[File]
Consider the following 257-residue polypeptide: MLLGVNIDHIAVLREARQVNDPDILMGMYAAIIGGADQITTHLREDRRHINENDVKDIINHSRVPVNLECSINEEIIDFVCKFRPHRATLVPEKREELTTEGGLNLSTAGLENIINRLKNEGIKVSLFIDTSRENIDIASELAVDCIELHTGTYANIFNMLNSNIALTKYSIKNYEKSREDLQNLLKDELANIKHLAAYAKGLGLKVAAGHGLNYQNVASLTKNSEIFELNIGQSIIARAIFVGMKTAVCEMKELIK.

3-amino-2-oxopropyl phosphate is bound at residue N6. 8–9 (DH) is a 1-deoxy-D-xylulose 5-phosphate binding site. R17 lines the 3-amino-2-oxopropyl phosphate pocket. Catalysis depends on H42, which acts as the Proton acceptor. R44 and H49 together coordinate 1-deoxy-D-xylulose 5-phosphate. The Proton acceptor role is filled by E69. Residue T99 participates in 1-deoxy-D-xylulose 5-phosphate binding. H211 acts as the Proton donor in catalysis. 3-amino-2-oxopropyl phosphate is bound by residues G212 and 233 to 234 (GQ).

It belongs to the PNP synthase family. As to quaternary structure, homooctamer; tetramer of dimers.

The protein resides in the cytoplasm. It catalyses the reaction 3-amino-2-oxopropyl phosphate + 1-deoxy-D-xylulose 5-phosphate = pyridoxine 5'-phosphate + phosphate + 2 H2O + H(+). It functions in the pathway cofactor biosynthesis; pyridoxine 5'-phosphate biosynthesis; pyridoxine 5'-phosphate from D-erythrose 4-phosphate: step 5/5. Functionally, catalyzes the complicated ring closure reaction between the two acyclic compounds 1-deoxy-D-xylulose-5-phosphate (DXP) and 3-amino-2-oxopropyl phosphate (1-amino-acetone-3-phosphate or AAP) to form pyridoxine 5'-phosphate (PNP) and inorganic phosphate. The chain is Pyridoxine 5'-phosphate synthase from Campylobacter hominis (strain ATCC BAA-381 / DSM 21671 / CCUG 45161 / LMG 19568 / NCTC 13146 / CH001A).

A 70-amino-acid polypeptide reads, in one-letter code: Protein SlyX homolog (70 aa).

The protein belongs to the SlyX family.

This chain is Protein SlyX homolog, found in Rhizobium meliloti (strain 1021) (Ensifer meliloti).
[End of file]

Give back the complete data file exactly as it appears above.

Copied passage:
Consider the following 257-residue polypeptide: MLLGVNIDHIAVLREARQVNDPDILMGMYAAIIGGADQITTHLREDRRHINENDVKDIINHSRVPVNLECSINEEIIDFVCKFRPHRATLVPEKREELTTEGGLNLSTAGLENIINRLKNEGIKVSLFIDTSRENIDIASELAVDCIELHTGTYANIFNMLNSNIALTKYSIKNYEKSREDLQNLLKDELANIKHLAAYAKGLGLKVAAGHGLNYQNVASLTKNSEIFELNIGQSIIARAIFVGMKTAVCEMKELIK.

3-amino-2-oxopropyl phosphate is bound at residue N6. 8–9 (DH) is a 1-deoxy-D-xylulose 5-phosphate binding site. R17 lines the 3-amino-2-oxopropyl phosphate pocket. Catalysis depends on H42, which acts as the Proton acceptor. R44 and H49 together coordinate 1-deoxy-D-xylulose 5-phosphate. The Proton acceptor role is filled by E69. Residue T99 participates in 1-deoxy-D-xylulose 5-phosphate binding. H211 acts as the Proton donor in catalysis. 3-amino-2-oxopropyl phosphate is bound by residues G212 and 233 to 234 (GQ).

It belongs to the PNP synthase family. As to quaternary structure, homooctamer; tetramer of dimers.

The protein resides in the cytoplasm. It catalyses the reaction 3-amino-2-oxopropyl phosphate + 1-deoxy-D-xylulose 5-phosphate = pyridoxine 5'-phosphate + phosphate + 2 H2O + H(+). It functions in the pathway cofactor biosynthesis; pyridoxine 5'-phosphate biosynthesis; pyridoxine 5'-phosphate from D-erythrose 4-phosphate: step 5/5. Functionally, catalyzes the complicated ring closure reaction between the two acyclic compounds 1-deoxy-D-xylulose-5-phosphate (DXP) and 3-amino-2-oxopropyl phosphate (1-amino-acetone-3-phosphate or AAP) to form pyridoxine 5'-phosphate (PNP) and inorganic phosphate. The chain is Pyridoxine 5'-phosphate synthase from Campylobacter hominis (strain ATCC BAA-381 / DSM 21671 / CCUG 45161 / LMG 19568 / NCTC 13146 / CH001A).

A 70-amino-acid polypeptide reads, in one-letter code: Protein SlyX homolog (70 aa).

The protein belongs to the SlyX family.

This chain is Protein SlyX homolog, found in Rhizobium meliloti (strain 1021) (Ensifer meliloti).